U.S. patent application Ser. No. 11/075,573 discloses techniques of delivering media services among clients with a central server as a manager or regulator. U.S. patent application Ser. No. 11/075,573 has fundamentally resolved the bandwidth issues that are experienced in the client-server architecture and made an entire video delivery system independent from the number of the users. In contrast, U.S. patent application Ser. No. 11/075,573 may perform better with more users because more clients available to supply requested data means more bandwidth for servicing others, while the video delivery system 100 starts to hit its limits when the number of its users exceeds a certain number.

It is desirable to take benefits, features and advantages of the respective architectures described in FIG. 1 and U.S. patent application Ser. No. 11/075,573 to come up with what is referred to herein as a hybrid architecture for delivering media services. Thus additional features, benefits and advantages can be realized.

SUMMARY

This section is for the purpose of summarizing some aspects of embodiments of the present invention and to briefly introduce some preferred embodiments. Simplifications or omissions in this section as well as the title and the abstract of this disclosure may be made to avoid obscuring the purpose of the section, the title and the abstract. Such simplifications or omissions are not intended to limit the scope of the present invention.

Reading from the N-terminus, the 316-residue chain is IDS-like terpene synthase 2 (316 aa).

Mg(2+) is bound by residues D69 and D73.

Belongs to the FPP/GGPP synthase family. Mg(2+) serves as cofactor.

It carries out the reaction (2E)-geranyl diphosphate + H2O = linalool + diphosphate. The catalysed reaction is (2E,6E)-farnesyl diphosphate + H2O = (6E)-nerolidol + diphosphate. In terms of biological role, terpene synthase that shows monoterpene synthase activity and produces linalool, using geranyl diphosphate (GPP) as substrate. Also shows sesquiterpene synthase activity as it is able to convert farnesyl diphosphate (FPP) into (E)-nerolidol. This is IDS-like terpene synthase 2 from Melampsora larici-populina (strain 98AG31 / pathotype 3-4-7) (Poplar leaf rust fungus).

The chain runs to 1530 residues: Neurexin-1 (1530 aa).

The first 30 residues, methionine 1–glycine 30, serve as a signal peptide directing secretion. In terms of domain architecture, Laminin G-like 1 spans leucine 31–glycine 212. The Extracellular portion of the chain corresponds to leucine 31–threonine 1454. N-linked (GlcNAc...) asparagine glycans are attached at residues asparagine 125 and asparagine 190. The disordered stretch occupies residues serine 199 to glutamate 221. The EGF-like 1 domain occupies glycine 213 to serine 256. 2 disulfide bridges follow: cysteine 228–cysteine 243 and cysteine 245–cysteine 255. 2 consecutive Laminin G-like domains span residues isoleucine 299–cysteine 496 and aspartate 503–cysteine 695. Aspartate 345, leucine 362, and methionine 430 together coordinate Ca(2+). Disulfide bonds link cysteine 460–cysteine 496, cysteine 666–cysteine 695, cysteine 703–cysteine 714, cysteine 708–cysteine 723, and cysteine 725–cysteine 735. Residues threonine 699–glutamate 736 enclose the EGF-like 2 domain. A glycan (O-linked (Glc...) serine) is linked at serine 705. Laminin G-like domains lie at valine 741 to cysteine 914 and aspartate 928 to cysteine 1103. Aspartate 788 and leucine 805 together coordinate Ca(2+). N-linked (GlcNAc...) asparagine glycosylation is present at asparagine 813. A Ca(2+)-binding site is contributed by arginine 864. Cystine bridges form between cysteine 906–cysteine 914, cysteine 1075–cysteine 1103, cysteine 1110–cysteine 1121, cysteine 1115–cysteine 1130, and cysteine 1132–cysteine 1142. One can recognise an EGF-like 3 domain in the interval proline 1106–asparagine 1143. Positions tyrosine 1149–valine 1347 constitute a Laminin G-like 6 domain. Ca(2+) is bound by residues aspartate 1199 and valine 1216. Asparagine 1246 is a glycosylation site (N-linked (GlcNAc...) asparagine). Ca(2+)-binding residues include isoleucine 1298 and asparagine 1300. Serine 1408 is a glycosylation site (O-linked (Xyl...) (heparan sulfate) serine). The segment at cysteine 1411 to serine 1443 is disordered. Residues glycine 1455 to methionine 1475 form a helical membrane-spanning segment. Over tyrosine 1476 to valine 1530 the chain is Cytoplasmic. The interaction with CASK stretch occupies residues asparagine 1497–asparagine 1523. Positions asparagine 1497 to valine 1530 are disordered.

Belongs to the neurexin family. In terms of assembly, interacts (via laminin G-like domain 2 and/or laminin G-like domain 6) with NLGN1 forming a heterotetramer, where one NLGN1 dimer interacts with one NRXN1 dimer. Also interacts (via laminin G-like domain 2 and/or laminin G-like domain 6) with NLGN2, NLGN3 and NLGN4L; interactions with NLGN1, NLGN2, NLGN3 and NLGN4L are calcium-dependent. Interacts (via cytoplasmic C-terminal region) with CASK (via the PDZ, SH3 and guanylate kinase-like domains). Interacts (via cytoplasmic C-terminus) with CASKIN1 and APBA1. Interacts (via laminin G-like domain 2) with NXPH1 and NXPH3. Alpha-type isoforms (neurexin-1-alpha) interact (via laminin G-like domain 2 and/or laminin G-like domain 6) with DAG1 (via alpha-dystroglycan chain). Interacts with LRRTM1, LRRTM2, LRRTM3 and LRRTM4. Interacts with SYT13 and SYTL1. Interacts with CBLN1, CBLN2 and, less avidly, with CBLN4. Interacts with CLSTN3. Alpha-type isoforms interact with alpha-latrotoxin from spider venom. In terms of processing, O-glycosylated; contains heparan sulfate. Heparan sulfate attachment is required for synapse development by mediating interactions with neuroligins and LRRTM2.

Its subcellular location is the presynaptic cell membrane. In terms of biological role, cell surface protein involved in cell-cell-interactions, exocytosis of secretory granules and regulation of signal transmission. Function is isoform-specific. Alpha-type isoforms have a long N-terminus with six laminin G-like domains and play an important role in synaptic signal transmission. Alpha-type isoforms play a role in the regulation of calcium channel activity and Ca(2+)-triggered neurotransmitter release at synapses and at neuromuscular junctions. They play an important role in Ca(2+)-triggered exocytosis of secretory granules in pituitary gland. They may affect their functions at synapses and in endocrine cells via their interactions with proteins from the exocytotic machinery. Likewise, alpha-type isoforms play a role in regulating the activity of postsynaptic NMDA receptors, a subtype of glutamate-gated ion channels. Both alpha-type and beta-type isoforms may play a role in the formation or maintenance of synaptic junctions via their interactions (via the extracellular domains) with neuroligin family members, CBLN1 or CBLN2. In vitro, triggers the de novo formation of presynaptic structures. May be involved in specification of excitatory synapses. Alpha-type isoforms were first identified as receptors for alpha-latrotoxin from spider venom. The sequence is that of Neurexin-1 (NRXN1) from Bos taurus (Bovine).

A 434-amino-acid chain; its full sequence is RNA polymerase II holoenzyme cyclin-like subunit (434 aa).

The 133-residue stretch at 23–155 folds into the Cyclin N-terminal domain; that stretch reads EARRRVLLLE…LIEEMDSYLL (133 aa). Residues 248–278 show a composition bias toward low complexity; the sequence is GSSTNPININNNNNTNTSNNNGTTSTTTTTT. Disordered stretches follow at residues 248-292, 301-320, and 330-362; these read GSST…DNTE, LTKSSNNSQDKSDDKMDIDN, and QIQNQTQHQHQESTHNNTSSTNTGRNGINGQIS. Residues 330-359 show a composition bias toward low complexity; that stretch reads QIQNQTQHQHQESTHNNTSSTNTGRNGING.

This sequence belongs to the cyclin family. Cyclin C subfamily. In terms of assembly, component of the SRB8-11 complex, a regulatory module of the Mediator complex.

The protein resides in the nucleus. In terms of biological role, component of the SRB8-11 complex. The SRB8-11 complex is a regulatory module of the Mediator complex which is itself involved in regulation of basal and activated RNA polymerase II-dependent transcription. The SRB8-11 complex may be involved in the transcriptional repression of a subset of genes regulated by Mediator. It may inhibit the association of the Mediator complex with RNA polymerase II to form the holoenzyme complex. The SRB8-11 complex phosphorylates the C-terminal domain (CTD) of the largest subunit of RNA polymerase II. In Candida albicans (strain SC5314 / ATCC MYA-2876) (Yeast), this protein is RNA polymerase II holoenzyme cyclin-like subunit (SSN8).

Broadly speaking, the invention relate to techniques for providing media services over data networks. The techniques described herein are related to providing media services based on a hybrid architecture taking the benefits, features and advantages of both distributed architecture and client-server architecture. The disclosed techniques may be performed alone or in any combination to provide a novel and unobvious system or a portion of a system. It should be understood that the techniques in combination yield an equally independently novel combination as well, even if combined in their broadest sense; i.e. with less than the specific manner in which each of the techniques has been reduced to practice.

According to one aspect of the present invention, data pertaining to a title is divided or organized into several segments that are distributed among boxes in service. General orders of titles being offered in a library are fulfilled by a group of selected client devices (e.g., boxes) delivering respective segments to an ordering box. Special orders of certain programs (e.g., a live event or a rare title not included in the library) are fulfilled directly by a server. In addition, the server is configured to supply some of the segments to an ordering box or back up any one of the selected boxes designated to supply the needed data to an ordering box. Because of its inherent superior computing power and more bandwidth, the server may deliver more than one segment at a time.